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Written in the air

thoughts through the mirror

Author

transmutablethoughts

I am exploring ideas through writing and the placement of objects and imagery. I am interested in the placement of words, their physicality in space, as well as metaphor and allegory. I like artist's books and poetry. Music sustains me.

back-to-a-slow-death

The world according to Godistricksy

thin shafts of light light up my room,
lifting the seductive-seasonal-gloom,
popping the elfin mediocrity.

i struggle with my Christmas depressing gown,
all-fluffy-soft-as-down-terry-towelling,
which hangs on me like a stocking.

at 7am, i should be tucked up asleep,
not pacing dappled floorboards
in Christmas slippered feet.

coffee. ah. sweet caffeine.
a cup of joe on the go, a pick-me-up
before the bastards grind-me-down.

it’s been snowing again. hanging like
curdled semolina against window panes:
a sick back-to-work-joke.

all around the house is still.
contented snores fill the air as i,
suited-and-suitably-booted, depart.

the outside is not like the inside.
it is hullabalooic-unhappy-icy.
the morning light is weak and unkind.

there can be no turning back now.
post-festivious office banter beckons.
another cup of joe and a stale mince pie.

thin shafts of light light up my office,
lifting the seductive-seasonal-gloom,
popping the corporate mediocrity.

it’s horrible.

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Synapses and Other Conjunctions

O at the Edges

boot

Synapses and Other Conjunctions

My advice? Wear boots, even among the dead.
Our barefoot friend, having separated the rattler’s
head from its body, picked up the six-foot
length to show off, and stepped back onto
the head, which though not alive, still managed
to squeeze venom from the ducts and inject it
through its fangs, into his foot. Consider this
a metaphor, if you must, but don’t belabor
it. This morning I am searching for
connections. The plumber says that when
the overflow is clogged, the sink won’t drain
properly, and I notice similarities between
vision and words and the dryer’s vent — how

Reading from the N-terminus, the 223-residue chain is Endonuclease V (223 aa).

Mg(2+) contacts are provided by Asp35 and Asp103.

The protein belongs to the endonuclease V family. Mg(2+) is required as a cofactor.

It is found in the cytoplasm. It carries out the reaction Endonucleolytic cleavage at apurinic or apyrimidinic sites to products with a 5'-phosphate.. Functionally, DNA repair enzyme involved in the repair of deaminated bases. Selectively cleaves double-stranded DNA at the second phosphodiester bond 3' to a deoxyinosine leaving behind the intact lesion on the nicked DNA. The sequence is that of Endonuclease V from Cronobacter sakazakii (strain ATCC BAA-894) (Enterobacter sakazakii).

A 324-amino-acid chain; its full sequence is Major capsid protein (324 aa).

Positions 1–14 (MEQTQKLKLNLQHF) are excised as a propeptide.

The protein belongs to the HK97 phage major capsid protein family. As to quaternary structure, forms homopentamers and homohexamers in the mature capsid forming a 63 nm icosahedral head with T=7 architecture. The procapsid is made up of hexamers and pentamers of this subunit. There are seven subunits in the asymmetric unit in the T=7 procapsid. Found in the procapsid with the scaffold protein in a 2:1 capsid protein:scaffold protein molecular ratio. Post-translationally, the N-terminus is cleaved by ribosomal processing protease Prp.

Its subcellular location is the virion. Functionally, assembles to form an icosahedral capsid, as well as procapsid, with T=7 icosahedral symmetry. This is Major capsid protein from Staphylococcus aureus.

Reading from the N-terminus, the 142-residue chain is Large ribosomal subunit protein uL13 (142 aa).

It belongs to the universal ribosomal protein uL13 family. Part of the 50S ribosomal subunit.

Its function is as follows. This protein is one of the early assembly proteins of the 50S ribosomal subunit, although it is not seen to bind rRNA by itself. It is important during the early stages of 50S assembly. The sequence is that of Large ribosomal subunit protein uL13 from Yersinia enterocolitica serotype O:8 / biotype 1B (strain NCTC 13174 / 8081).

twists and hard angles and blurry lint may
confuse the issue, perhaps even start a fire.
And before you say, yes, yes, that’s what
I want, a fire, consider other possibilities,
not to mention consequences. Confuse
one word for another, and you’re an idiot.
Let…

View original post 118 more words

Scars

One on each ring finger.

One on the right hand where,

It got trapped in the door jamb aged 4

the day my mother slammed it in anger

but told the nurse at the hospital that

it had been the wind and I wondered

if that was another name for an argument.

This is a long story, but I’ll remember it to you because it has many important aspects to it, for me, and perhaps some will resonate with you too.

At worst, it may pass the time.

We lived in a sweet little council house, 3 up, 3 down, with a garden back and front made into 2 Paradises by my Dad. I lived there with him, my Mum, brother, Nana and Uncle. Another uncle would come back from time to time when his ship docked in Liverpool. He was an ex merchant sailor turned waiter on cruise liners such as the Cunard Line. To me, the house didn’t feel crowded, but tempers ran high from time to time probably through close proximity and insufficient money.

On one of these occasions when my Mum was arguing, I don’t know who with, I, aged 5, was hiding in the hall behind the door to the front room, listening. I must have had my fingers along the jamb because, all of a sudden, as my Mother slammed it shut, the ring finger of my right hand was trapped in it. Ouch.

I really don’t remember this at all, which is unusual for me because my long term memory for events and places is detailed usually. I suspect the original memory has been replaced by the story of it told and re-told by my Mother who was eternally guilt-ridden about it.

I know that I was taken to the Royal hospital in Liverpool and that Gerry Marsden’s grandad sewed the end back on, dressed it and put it in a splint for me.  (The Gerry Marsden who was the singer in Gerry and the Pacemakers who had big hits with Ferry Across the Mersey and You’ll Never Walk Alone). Everyone in our house, excluding my Dad, but including me, was very much into pop music and so this was an ameliorating factor that was used to gloss over the horror of the rest of the sorry tale.